A US man, Matthew A. Buchanan, has admitted that he and his accomplices jimmied open YouTube accounts via Google’s password-reset recovery process and then set the YouTube channels up with AdSense to milk them of at least $55,897 (£33,891).
Court papers filed on Thursday detailed how, over the course of squeezing YouTube for AdSense profits, Buchanan and his conspirators also came across a vulnerability that gave them access to AOL employee’s email accounts, right up to the inbox of the AOL CEO himself.
According to the Washington Post, Buchanan told a federal judge in Alexandria, Virginia that he had modest formal education – he holds only an associate’s degree in general studies from Montgomery College – and the only professional experience he could recall was working at a grocery store when he was 16.
None of that stopped Buchanan from cooking up two ways to weasel accounts from their rightful owners.
Starting around June 2012 up until 11 September 2013, Buchanan and his accomplices, including John T. Hoang Jr., used these two methods to take over Google accounts:
- They wrote a script that searched YouTube and returned publicly available account names associated with popular videos that hadn’t been monetized with AdSense. The script identified 200,000 of these accounts. They then submitted bogus password resets on the account names, exploiting a flaw that revealed a Google account holder’s primary email address during the password reset process. After finding the primary email address, the conspirators then got at victims’ accounts by guessing their security question answers or by using password-cracking software.
- The second method involved exploiting secondary email addresses. Some Google users had concocted what they thought were nonexistent email accounts during the Google account registration process because they couldn’t be bothered to open a genuine secondary account. While some of those email accounts were truly nonexistent, some of the accounts in fact were controlled by Buchanan, including email@example.com, firstname.lastname@example.org, email@example.com, firstname.lastname@example.org and email@example.com. The conspirators submitted bogus password resets on the primary email address, and then they picked up the temporary passwords that were delivered to the secondary email addresses under their control.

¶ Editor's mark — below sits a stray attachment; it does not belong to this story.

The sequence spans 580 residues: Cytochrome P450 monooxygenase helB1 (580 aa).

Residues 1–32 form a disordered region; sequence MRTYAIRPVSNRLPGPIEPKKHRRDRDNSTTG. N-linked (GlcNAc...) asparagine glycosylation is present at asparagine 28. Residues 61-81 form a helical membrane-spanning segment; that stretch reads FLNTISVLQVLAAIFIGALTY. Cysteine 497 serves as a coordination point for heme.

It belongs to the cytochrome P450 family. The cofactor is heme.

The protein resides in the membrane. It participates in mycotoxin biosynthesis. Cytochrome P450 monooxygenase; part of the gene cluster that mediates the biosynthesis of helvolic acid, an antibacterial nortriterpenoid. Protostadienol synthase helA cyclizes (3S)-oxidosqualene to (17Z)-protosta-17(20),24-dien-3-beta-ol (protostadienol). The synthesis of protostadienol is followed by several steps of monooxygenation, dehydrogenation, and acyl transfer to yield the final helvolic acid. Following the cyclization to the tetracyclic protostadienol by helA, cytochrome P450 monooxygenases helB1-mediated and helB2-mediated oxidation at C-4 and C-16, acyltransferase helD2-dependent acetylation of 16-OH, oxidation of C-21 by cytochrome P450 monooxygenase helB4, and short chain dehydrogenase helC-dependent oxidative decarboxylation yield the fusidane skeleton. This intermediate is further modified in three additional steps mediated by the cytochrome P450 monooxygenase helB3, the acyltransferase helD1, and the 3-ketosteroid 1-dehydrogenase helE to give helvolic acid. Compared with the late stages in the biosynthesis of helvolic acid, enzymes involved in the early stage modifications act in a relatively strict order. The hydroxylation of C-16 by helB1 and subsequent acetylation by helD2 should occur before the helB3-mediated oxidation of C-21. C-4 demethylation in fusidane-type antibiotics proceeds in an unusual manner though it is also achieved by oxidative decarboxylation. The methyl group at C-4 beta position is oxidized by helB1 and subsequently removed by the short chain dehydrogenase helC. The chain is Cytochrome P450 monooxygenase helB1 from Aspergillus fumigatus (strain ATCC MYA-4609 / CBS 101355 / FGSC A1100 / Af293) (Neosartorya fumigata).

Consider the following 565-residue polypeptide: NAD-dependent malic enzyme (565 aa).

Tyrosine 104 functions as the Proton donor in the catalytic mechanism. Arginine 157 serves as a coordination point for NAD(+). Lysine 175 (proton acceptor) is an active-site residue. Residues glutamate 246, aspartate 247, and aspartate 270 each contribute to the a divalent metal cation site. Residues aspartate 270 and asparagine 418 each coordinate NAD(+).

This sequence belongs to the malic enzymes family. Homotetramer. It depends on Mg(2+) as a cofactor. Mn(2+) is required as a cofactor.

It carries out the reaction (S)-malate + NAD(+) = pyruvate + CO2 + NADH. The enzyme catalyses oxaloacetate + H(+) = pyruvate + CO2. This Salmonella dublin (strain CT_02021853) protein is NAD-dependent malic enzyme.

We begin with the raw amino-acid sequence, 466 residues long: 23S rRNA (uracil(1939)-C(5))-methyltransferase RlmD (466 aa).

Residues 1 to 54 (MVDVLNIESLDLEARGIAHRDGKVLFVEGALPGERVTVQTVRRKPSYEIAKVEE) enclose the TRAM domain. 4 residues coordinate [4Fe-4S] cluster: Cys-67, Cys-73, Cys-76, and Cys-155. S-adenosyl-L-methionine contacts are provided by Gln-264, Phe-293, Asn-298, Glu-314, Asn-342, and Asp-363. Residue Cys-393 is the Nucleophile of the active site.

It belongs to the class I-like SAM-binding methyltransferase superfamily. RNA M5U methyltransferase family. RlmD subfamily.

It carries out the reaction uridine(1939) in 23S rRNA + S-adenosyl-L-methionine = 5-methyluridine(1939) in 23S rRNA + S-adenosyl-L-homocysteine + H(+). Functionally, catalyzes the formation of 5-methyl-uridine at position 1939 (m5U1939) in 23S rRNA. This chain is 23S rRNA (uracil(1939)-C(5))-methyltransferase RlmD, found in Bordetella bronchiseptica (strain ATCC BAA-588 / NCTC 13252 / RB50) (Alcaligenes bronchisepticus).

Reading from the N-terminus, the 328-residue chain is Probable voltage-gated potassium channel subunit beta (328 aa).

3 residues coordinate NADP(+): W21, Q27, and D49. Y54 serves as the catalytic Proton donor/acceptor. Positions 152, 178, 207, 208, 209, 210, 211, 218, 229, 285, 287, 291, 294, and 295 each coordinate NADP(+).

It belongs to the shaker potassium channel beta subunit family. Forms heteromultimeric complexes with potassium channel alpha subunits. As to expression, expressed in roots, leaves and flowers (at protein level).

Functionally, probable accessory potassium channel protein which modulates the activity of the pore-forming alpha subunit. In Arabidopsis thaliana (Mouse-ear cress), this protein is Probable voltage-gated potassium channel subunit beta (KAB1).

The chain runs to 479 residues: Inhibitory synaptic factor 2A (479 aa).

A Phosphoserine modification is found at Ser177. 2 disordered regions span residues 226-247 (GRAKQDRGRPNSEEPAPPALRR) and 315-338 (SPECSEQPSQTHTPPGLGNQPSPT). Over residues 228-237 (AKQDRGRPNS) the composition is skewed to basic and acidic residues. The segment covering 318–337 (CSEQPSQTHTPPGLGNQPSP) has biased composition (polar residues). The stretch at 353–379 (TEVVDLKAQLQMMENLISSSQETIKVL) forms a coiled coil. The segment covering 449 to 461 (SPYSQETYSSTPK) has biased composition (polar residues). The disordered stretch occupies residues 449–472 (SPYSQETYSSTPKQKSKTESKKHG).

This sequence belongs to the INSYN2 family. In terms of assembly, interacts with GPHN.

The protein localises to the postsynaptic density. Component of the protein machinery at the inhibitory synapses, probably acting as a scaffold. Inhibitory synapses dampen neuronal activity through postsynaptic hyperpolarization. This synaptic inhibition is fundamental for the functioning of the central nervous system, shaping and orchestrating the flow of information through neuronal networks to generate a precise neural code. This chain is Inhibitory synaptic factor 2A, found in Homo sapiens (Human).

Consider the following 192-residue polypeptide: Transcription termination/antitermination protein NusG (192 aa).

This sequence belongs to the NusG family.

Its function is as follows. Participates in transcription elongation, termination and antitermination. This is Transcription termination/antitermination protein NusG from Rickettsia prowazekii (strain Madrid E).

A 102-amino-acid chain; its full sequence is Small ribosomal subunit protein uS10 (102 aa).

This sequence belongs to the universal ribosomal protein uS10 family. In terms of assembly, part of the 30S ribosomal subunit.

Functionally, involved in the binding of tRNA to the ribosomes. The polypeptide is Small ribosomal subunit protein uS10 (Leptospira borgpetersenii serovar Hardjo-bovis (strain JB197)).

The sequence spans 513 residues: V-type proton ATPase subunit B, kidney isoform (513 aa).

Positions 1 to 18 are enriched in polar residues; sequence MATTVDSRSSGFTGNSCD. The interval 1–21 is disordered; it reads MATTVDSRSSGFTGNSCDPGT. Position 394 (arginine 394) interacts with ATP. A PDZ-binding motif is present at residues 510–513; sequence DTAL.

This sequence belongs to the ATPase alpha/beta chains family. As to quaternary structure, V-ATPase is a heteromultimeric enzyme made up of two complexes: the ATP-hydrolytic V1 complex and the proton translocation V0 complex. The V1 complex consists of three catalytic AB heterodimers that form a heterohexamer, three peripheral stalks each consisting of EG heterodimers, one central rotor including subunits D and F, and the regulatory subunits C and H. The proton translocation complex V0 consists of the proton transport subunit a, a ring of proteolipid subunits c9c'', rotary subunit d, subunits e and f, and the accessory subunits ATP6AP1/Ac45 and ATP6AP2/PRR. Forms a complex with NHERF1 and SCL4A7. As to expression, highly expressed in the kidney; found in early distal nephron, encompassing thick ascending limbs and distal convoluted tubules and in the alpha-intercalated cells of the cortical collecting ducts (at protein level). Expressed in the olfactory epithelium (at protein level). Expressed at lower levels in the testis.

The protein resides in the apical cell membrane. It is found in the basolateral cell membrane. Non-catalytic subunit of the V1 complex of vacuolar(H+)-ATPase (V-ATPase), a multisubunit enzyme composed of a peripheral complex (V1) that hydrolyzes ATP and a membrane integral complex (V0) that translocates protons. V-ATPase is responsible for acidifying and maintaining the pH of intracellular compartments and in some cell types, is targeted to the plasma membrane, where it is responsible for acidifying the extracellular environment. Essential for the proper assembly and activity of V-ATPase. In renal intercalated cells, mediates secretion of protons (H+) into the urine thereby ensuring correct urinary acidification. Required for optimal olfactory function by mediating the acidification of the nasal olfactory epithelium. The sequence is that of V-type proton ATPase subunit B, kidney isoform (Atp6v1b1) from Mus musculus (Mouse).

Taking over a Google account gets somebody access to all the G-goodies, including the Google-owned services YouTube, AdSense and, of course, Gmail.
So after they’d hijacked the Google accounts, Buchanan and his buddies linked the YouTube channels to AdSense accounts under their control.
The advertising revenue then skipped over victims’ pockets, flowing into the crooks’ AdSense accounts before being transferred into their personal bank accounts.
Buchanan and his accomplices dazzled themselves with the brilliance of the scheme.
Excerpts from a few of their awe-struck online chat conversations:
On or about 4 November 2012, Buchanan to Hoang: just imagine if we get away with hacking nonstop for the next year[.] … we'll have so much money[.]